The Zika virus is effective in treating a type of childhood cancer in mice

The Zika virus is effective in treating a type of childhood cancer in mice

He neuroblastoma it’s a child cancer uncommon, compared to which the Zika virus It is effective in reducing or eliminating that tumor in mice, a study has shown, suggesting that it could one day serve as a therapy.

A study from Nemours Children’s Health (USA) published by Cancer Research Communications investigated the use of this virus to treat neuroblastoma, both in mice and in mouse models, which reproduced this disease in humans.

A group of rodents with neuroblastoma were treated with Zika injections or serum alone. All those who received the virus experienced almost complete reduction or complete elimination of the tumor, which did not reappear in the following four weeks and the animals did not develop symptoms of infection.

To determine whether the treatment can help people survive longer, researchers developed mouse models of human neuroblastoma tumors.

The tumor models that had received Zika were reduced, 28 days later, to approximately 12% of the original mass.

After four additional weeks, no further tumor growth was detected, which “suggests that patients treated with Zika virus would be more likely to survive,” the authors indicated.

However, tumors injected with saline grew up to 800% in that same period of time

The researchers cautioned that using Zika virus as a cancer therapy will require extensive additional studies covering safety and effectiveness.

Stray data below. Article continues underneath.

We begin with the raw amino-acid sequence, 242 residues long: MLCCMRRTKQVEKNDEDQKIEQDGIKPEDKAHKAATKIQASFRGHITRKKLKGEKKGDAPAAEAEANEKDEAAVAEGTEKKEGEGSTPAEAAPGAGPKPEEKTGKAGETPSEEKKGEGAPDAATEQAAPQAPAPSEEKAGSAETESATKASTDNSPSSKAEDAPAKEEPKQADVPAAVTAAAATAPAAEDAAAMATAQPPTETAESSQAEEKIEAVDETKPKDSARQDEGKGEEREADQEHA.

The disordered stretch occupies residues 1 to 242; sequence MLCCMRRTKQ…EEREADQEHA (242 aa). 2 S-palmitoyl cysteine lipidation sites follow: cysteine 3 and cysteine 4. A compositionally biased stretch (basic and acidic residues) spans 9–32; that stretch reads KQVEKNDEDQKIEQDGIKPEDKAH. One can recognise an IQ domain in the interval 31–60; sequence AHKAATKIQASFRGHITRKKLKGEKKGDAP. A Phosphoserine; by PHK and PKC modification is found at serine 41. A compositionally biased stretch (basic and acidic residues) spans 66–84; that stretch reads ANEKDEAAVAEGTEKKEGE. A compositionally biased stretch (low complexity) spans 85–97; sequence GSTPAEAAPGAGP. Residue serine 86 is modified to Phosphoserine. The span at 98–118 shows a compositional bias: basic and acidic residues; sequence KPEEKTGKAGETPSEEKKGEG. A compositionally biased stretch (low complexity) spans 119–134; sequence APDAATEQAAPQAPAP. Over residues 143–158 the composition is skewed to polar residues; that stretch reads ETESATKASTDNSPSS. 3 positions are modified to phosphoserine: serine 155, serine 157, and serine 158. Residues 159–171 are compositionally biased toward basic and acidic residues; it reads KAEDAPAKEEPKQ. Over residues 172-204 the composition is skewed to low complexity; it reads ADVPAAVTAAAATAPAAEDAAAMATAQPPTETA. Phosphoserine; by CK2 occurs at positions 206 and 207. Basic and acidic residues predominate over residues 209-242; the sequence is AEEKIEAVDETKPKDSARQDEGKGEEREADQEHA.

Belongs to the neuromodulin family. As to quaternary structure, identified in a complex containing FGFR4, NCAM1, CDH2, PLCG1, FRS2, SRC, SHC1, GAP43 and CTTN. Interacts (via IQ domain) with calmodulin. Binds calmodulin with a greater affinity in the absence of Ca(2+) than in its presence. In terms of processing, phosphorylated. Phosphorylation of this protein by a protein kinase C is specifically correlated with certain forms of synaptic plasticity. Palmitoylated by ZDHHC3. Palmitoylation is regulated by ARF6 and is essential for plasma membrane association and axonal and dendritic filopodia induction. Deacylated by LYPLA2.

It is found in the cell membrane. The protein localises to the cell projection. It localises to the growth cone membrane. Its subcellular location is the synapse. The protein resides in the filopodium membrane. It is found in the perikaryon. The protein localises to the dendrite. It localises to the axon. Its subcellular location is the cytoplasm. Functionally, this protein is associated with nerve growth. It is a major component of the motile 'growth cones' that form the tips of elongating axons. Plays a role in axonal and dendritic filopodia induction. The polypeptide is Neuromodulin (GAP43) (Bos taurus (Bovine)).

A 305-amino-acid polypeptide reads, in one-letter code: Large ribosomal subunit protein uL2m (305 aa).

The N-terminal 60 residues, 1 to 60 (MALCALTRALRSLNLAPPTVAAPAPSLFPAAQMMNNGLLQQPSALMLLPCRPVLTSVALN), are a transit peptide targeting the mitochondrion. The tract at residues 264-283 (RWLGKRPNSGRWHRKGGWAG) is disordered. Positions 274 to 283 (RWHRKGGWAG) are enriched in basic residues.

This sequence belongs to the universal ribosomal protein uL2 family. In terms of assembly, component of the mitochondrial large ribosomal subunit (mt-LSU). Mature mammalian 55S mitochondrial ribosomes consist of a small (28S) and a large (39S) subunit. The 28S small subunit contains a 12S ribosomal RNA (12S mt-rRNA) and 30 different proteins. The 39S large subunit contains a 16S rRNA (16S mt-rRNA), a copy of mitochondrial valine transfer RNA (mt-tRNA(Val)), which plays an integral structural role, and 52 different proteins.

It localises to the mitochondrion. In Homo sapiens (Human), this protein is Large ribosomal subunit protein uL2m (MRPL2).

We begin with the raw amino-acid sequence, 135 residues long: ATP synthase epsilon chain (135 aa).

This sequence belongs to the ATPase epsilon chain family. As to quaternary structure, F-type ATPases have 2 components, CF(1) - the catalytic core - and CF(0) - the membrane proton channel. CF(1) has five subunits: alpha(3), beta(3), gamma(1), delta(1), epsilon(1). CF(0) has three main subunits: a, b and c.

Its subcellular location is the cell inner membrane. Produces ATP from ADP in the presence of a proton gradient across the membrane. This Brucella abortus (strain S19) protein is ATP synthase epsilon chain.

Neuroblastoma is a rare childhood cancer that usually develops in the sympathetic nervous system or adrenal glands.

“More than half of patients with high-risk neuroblastoma do not respond to chemotherapy or radiotherapy, or respond initially but develop a recurrence,” so they “urgently need new treatment options,” said the lead author of the study. , Tamarah Westmoreland of Nemours Children’s.

Previous studies have already suggested that certain types of cancers that express the CD24 protein are vulnerable to the Zika virus, opening the door to its use as a treatment.

“With further validation, Zika virus could be an extremely effective bridging therapy for patients with high-risk neuroblastoma,” said study co-author Joseph Mazar.

The team is now testing the treatment in the adrenal glands of mice that develop neuroblastoma, mimicking the most typical location of this cancer in humans.

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